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-   -   m44 extraction problems (http://www.firearmstalk.com/forums/f18/m44-extraction-problems-92374/)

randy420 06-16-2013 03:58 AM

m44 extraction problems
 
I took my m44 to the range today and after I shot what I think was 8 shots, I went to eject the second shells out of the last 4 shells I put into the carbine AND IT WOULDN'T COME OUT. We looked into the chamber and the shell swelled up and plugged the chamber. I know that some loads swell when you shoot them. when we got home I messed around with it and tried to fix it and came to the conclusion that the bolt needed to be cleaned to the point that the extractor was so dirty that it wouldn't move enough to clip onto the rim of the shell and properly extract the shell after firing. My dad's 91-30 had the same swelling problem but I could always get the bolt up eventually. I know there are other factors that come into effect and cause mosins (including the m44) to do that. Please help!!!!!!!!! I shoot the old surplus shells.

trip286 06-16-2013 04:29 AM

I would beat the bolt open with a hammer on my own gun if need be. Even breaking the extractor if necessary, they're cheap, and easily replaceable. These old war horses have shown they can take even worse abuse than that.

If you rip the case head off, oh Damn. If not, punch it out with a rod.

Then polish your chamber. There are many ways of doing this, from wire brushes chucked in a drill (my preferred), hours of work with liberal amounts of elbow grease, and in one case I heard of, a guy punched the primer from a spent brass, welded a rod into the primer hole, chucked it in a drill, coated the casing with polishing compound, and went to town. I DON'T recommend that last method. Just because I don't see where polishing with a solid metal object could be a good thing.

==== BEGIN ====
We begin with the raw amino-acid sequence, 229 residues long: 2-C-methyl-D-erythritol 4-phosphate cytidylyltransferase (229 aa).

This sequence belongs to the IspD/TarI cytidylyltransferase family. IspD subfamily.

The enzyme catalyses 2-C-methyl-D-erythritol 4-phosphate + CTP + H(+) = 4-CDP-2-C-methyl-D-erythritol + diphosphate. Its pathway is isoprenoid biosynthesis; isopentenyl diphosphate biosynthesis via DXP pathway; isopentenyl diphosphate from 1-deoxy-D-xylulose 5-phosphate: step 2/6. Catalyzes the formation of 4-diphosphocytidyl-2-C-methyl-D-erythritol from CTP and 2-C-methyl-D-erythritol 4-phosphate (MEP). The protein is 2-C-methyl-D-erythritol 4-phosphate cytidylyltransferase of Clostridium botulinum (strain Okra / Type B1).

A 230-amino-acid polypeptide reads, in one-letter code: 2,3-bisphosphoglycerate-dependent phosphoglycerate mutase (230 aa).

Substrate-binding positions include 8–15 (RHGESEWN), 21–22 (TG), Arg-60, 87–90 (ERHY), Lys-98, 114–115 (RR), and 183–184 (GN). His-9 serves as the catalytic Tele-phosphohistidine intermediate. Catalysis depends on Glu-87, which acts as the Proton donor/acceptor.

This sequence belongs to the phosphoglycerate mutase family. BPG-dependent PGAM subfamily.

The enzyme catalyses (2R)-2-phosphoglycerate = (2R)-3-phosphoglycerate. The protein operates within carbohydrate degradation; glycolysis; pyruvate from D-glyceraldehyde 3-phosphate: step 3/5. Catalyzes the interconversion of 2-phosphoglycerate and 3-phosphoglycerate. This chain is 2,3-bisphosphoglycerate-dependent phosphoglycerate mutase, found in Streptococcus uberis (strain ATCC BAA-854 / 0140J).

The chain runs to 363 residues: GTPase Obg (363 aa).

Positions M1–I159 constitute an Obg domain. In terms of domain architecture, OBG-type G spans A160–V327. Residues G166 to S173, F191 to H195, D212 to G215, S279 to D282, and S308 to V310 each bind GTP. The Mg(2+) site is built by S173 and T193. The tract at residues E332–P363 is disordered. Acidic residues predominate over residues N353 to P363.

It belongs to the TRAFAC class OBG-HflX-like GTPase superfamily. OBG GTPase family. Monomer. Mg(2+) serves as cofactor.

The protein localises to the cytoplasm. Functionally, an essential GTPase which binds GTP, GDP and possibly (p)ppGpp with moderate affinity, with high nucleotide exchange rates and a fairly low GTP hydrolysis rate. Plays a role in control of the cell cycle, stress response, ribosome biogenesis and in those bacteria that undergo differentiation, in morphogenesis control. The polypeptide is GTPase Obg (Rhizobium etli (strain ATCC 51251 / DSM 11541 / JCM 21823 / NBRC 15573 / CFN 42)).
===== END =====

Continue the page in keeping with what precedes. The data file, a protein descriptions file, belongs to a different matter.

What you're having a problem with, is the goo in the chamber from storage, and the goo on the casings, are getting hot when you fire your rifle, and basically gluing the case into the chamber.

robocop10mm 06-16-2013 05:53 AM

Laquer build up is the most probable cause. A GOOD solvent like paint thinner or (ugh) gasoline will cut the goo. The Mosin was designed as a winter rifle. American summer heat only contributes to the problem

longunner 06-18-2013 12:51 AM

Get yourself a length of 1.5 inch PVC pipe long enough to fit the barrel (might be 2 inch I can check when I get home), put a cap on the end then put the barrel in it and fill it up to the tippy top with mineral spirits and let it soak soak soak. Remember to take apart the trigger assembly So it fits in the pvc better. Don't forget to wipe it all off and get some oil on it. That's how I've degreased the 3 Mosins I have and no sticky bolt for me!

randy420 06-21-2013 04:57 AM

Quote:

Originally Posted by longunner (Post 1279286)
Get yourself a length of 1.5 inch PVC pipe long enough to fit the barrel (might be 2 inch I can check when I get home), put a cap on the end then put the barrel in it and fill it up to the tippy top with mineral spirits and let it soak soak soak. Remember to take apart the trigger assembly So it fits in the pvc better. Don't forget to wipe it all off and get some oil on it. That's how I've degreased the 3 Mosins I have and no sticky bolt for me!

That might work. But what do you do with the sights that are already mounted on the barrel?

therewolf 06-21-2013 05:23 AM

The old combloc surplus can split from neck down to the rim.

I keep some old 7.62x54R brass that's split all the way down

the side for conversation pieces. Generally, tapping lightly

with a wooden dowel rod will dislodge the shell, but sometimes

you just have to get a cold rolled iron rod from the hardware store

and get down.

The chamber absorbed cosmoline over 50 years of storage.

After you fired a few shots, the barrel heated up,gunpowder residue

mixed with the melting cosmoline, and caused the textbook jam.

I've had good success cleaning it with a 20 gauge bore swab

connected to a short section of cleaning rod. Just drop the bolt,

(pull the trigger with the bolt in the rearward position)attach a

drill to the cleaning rod, and let-er-rip. Water and dawn dish detergent

works pretty well for me, followed by ATF. Dry the chamber

and barrel after cleaning, and apply either a little Mobil1,

or some more ATF, depending on your preference.

And enjoy your new carbine.

longunner 06-21-2013 04:39 PM

Quote:

Originally Posted by randy420

That might work. But what do you do with the sights that are already mounted on the barrel?

The only part that won't fit will be the front sight, the only part that really matters is the action. Take your bolt apart and soak that as well.


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